As the floodwaters passed there were few traces that the towns ever existed. 

Where the Flood Entered Johnstown
(Viewed from Johnstown's Incline Plane) 

Aftermath Photos 

 The Famous "Staged" Newspaper Photo
A Photographer Asked a Friend to Play Dead
The Clean White Shirt Gave it Away

 The Most Famous Flood Photo

 Magnifiers Show High Waternmarks on City Hall
Top = Flood of 1889
Middle = Flood of 1936
Bottom = Flood of 1977

By the time the flood reached Johnstown it was no longer just a body of water. It was a multi-story rotating and grinding pile of trees, barb wire, steel and debris. 

Club attempts to alert Johnstown of the dam's failure were hampered as the massive storm had left telegraph lines fragile. 

So Johnstown faced the flood with little warning.

When the flood reached Johnstown it spread out flowing over the top of the city destroying virtually all of the wood frame buildings in town.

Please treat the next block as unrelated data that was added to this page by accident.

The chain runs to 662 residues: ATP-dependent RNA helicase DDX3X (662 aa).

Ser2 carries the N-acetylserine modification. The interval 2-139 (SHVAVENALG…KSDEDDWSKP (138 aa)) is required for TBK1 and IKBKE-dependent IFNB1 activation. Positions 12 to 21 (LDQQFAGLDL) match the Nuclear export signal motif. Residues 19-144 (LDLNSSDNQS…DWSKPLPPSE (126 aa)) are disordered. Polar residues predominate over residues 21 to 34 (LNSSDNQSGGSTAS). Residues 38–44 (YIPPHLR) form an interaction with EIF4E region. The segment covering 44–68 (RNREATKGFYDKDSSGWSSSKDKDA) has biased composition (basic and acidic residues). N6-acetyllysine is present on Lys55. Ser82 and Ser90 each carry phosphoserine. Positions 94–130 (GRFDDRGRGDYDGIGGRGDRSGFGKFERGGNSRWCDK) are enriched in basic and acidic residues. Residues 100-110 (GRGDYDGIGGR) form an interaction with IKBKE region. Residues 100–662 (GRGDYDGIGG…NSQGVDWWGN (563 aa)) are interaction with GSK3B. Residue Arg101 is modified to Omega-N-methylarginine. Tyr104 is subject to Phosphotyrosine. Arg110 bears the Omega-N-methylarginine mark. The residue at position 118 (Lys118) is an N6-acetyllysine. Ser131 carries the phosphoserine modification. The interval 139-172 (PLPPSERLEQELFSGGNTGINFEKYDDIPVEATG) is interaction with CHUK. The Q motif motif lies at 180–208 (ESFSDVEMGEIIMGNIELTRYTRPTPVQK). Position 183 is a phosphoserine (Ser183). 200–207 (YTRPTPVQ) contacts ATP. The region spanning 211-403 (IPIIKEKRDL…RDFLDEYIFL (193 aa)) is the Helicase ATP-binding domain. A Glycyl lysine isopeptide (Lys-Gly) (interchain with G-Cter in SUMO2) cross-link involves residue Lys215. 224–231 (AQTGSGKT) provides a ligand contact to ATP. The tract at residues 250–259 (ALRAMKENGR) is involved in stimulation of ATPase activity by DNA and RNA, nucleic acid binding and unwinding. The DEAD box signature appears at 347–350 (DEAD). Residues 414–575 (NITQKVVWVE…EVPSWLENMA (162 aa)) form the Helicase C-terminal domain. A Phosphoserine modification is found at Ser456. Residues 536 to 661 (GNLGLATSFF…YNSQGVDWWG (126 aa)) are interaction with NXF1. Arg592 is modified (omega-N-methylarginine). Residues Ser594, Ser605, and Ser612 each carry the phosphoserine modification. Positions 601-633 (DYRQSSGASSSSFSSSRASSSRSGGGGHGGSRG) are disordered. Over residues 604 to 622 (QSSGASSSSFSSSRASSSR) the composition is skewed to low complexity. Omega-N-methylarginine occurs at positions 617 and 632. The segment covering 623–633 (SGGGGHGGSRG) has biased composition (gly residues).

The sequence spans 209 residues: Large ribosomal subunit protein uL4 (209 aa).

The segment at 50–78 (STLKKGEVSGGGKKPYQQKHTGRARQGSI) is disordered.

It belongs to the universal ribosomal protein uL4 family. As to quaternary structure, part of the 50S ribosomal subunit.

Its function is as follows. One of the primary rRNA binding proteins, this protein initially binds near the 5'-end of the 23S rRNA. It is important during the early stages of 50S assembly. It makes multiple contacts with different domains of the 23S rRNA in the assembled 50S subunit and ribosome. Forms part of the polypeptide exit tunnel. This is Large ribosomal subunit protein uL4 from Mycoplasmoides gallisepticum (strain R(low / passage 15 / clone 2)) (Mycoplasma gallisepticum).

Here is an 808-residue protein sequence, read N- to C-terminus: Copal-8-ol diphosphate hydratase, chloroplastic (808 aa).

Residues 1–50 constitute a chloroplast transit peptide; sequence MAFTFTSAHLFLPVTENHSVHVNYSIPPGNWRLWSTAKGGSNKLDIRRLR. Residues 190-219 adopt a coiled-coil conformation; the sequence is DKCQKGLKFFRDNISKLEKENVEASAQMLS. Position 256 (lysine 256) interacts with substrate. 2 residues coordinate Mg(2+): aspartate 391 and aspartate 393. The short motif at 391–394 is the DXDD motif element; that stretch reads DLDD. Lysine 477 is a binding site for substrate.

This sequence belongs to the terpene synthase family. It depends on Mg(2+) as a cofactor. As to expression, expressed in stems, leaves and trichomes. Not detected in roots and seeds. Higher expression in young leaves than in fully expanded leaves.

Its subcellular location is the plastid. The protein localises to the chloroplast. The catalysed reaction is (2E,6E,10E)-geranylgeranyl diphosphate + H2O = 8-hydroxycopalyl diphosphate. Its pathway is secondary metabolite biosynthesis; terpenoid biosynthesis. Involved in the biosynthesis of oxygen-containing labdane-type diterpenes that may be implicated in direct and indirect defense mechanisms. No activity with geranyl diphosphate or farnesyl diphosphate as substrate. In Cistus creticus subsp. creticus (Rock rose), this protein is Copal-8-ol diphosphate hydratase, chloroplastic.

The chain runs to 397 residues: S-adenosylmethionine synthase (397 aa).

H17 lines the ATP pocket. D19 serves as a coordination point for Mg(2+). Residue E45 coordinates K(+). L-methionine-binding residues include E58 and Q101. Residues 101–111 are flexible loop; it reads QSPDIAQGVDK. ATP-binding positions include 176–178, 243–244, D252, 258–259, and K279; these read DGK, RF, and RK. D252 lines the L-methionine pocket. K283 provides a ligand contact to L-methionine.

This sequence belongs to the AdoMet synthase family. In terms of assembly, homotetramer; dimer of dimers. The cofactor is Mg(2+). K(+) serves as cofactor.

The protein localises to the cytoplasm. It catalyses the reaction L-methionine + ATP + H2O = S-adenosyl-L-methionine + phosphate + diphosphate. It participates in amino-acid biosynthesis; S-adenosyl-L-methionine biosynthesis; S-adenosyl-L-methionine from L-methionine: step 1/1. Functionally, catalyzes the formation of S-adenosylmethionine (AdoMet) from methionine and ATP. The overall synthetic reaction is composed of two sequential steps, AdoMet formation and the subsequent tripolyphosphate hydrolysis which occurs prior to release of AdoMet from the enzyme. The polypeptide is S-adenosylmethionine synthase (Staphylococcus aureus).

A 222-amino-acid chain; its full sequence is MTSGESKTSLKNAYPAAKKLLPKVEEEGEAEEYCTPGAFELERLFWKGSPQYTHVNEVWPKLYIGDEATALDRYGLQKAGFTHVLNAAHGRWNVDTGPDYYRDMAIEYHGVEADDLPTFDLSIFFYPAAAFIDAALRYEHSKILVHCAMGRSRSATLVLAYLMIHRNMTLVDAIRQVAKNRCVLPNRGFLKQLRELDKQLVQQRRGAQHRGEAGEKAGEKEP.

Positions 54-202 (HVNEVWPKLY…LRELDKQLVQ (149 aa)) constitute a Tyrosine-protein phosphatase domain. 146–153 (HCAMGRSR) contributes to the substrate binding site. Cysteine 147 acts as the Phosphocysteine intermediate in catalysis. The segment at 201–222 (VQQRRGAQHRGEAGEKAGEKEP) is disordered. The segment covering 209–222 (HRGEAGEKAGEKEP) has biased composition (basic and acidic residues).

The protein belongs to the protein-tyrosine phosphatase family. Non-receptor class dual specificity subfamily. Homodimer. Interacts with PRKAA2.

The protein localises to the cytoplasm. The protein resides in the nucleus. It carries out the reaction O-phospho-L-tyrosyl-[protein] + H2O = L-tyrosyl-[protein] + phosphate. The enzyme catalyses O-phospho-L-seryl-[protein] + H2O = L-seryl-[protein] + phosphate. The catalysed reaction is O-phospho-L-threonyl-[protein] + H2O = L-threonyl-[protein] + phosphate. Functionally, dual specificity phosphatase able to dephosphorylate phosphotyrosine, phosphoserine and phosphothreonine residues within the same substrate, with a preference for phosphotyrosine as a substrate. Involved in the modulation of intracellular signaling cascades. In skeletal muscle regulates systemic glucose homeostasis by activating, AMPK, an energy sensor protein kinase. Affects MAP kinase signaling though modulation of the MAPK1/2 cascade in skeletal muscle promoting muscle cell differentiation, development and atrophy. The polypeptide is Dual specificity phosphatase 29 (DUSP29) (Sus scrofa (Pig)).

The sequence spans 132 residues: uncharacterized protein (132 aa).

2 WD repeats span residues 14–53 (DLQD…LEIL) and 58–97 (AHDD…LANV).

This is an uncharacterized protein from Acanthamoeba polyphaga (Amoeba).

A 30 ton pile of debris then slammed into the Stone Bridge at the far end of Johnstown causing the flood to ripple and backwash back through the City.  The debris field at the Stone Bridge included everything the flood had picked up along the way including many trapped victims.

 The Unique Internal Rib Structure of the Stone Bridge
The Internal Ribs May Have Contributed to Damning up of the Debris Pile

As desparate attempts were being made to free the victims trapped in the debris (now filled with hot coals and gasses) it spontaneously ignited, burning uncontrollably for days. Bystanders could only watch as trapped victims, many of whom had ridden rooftops into the debris pile, perished in the fire.

The Death Toll
2,209 bodies were officially counted at City morgues. However many victims were never found or accounted for. 99 entire families were killed. 750 victims could never be identified. Bodies were found as late as 1911, as far away as Cincinnati Ohio.

The Roar and the Whimper